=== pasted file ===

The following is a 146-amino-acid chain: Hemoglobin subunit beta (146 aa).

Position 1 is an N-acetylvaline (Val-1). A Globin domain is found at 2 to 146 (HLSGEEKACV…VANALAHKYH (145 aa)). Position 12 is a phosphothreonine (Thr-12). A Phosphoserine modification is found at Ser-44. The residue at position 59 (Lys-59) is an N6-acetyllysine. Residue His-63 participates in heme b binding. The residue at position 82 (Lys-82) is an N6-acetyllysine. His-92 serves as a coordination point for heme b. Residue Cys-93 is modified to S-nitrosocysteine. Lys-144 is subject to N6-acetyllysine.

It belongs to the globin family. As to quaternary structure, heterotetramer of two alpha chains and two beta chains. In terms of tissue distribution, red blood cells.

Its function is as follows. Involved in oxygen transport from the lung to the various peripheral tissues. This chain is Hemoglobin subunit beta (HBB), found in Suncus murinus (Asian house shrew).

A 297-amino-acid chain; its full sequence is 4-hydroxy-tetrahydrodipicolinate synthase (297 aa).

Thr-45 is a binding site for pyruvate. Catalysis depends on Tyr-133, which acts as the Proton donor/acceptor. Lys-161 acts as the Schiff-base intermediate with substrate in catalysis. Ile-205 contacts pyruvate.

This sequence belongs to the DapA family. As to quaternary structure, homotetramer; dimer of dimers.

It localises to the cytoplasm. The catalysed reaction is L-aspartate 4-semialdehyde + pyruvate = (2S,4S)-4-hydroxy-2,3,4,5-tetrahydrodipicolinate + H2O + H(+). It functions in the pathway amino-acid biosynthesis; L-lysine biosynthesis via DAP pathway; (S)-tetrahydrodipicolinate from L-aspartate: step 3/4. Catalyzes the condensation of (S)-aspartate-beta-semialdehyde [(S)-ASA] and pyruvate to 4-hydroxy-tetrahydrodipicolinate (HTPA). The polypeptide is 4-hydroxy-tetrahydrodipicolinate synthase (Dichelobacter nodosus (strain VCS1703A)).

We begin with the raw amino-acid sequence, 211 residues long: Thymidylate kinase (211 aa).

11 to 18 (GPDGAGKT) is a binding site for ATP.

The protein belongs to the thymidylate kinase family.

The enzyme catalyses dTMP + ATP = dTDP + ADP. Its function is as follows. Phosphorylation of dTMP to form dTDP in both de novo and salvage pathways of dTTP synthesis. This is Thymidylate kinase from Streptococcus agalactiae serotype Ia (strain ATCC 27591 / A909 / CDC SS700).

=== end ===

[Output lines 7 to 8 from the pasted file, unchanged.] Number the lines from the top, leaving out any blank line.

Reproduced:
This sequence belongs to the DapA family. As to quaternary structure, homotetramer; dimer of dimers.

It localises to the cytoplasm. The catalysed reaction is L-aspartate 4-semialdehyde + pyruvate = (2S,4S)-4-hydroxy-2,3,4,5-tetrahydrodipicolinate + H2O + H(+). It functions in the pathway amino-acid biosynthesis; L-lysine biosynthesis via DAP pathway; (S)-tetrahydrodipicolinate from L-aspartate: step 3/4. Catalyzes the condensation of (S)-aspartate-beta-semialdehyde [(S)-ASA] and pyruvate to 4-hydroxy-tetrahydrodipicolinate (HTPA). The polypeptide is 4-hydroxy-tetrahydrodipicolinate synthase (Dichelobacter nodosus (strain VCS1703A)).